The stamp-duty stampede

There has been a surge in people wanting to move house before the stamp duty holiday ends next year.

If you want to avoid paying stamp duty on your next property purchase you need to get a move on: there has been a surge in people keen to move.

“Between 8 July and 8 August, the number of people registering to buy across the country was up by 38% on the same period last year, boosted by the stamp duty holiday,” says Hilary Osborne in The Guardian.

Properties are going under offer faster than ever. One in seven homes are under offer within a week of listing, according to Rightmove.

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But things slow down after that. “A ‘conveyancing log-jam’ after lockdown means that even if a sale is agreed quickly, a transaction could take six months to complete, especially if it is in a chain,” says Melissa Lawford in The Daily Telegraph.

“People thinking of coming to market really need to do so in September or early October if they want to have a chance of completing with enough time to beat the stamp duty deadline,” says Miles Shipside from Rightmove.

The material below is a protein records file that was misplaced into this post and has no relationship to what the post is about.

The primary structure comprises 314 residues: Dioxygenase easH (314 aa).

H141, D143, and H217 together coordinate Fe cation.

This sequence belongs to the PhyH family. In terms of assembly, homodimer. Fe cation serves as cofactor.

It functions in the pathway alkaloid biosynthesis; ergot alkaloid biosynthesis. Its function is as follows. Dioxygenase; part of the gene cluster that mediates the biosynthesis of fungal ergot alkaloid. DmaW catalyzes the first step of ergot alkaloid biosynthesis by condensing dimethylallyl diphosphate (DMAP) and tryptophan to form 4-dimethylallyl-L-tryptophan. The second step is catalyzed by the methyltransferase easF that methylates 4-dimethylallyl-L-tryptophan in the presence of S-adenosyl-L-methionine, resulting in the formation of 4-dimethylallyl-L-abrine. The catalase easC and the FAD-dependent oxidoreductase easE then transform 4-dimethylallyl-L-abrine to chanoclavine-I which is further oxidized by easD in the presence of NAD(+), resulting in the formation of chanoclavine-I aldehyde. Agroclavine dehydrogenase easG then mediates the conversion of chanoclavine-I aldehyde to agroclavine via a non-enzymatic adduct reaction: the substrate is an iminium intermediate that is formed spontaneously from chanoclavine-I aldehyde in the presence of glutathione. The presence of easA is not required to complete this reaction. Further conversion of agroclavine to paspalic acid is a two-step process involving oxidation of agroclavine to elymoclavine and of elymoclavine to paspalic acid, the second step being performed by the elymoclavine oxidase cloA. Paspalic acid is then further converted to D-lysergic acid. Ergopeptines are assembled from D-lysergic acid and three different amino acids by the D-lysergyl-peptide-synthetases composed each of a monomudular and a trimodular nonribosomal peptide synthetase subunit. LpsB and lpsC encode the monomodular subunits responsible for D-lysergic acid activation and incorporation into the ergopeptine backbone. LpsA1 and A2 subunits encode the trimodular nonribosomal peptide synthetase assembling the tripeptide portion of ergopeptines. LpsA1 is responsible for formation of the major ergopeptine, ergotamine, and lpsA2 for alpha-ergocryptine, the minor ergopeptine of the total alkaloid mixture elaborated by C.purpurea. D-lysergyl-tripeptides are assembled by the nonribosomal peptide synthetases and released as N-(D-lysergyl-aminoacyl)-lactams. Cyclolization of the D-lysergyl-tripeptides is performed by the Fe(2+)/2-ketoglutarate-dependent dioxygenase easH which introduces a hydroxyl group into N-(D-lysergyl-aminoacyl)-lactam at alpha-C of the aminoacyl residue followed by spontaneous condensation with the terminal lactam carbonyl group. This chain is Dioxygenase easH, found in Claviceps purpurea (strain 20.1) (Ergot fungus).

Stamp duty is currently suspended on properties worth up to £500,000, saving buyers as much as £15,000. However, the tax will be reinstated on 31 March 2021.

“The stamp duty holiday has accelerated the moves of buyers who were looking for larger properties with gardens and space for home offices,” says Lawford.

But the surge is expected to subside as unemployment rises with the end of the furlough scheme and “lenders wind down their forbearance policies this autumn”.

With the housing market rising quickly post-lockdown wise buyers may opt not to rush to embrace the stamp-duty holiday.

“Racing simply to save 1%-3% on the cost of your next home at a time when house prices (according to Nationwide) are up 2% on last month and 3.7% on last year is futile,” says Carol Lewis in The Sunday Times.

Ruth Jackson-Kirby

Ruth Jackson-Kirby is a freelance personal finance journalist with 17 years’ experience, writing about everything from savings and credit cards to pensions, property and pet insurance. 

Ruth started her career at MoneyWeek after graduating with an MA from the University of St Andrews, and she continues to contribute regular articles to our personal finance section. After leaving MoneyWeek she went on to become deputy editor of Moneywise before becoming a freelance journalist.

Ruth writes regularly for national publications including The Sunday Times, The Times, The Mail on Sunday and Good Housekeeping among many other titles both online and offline.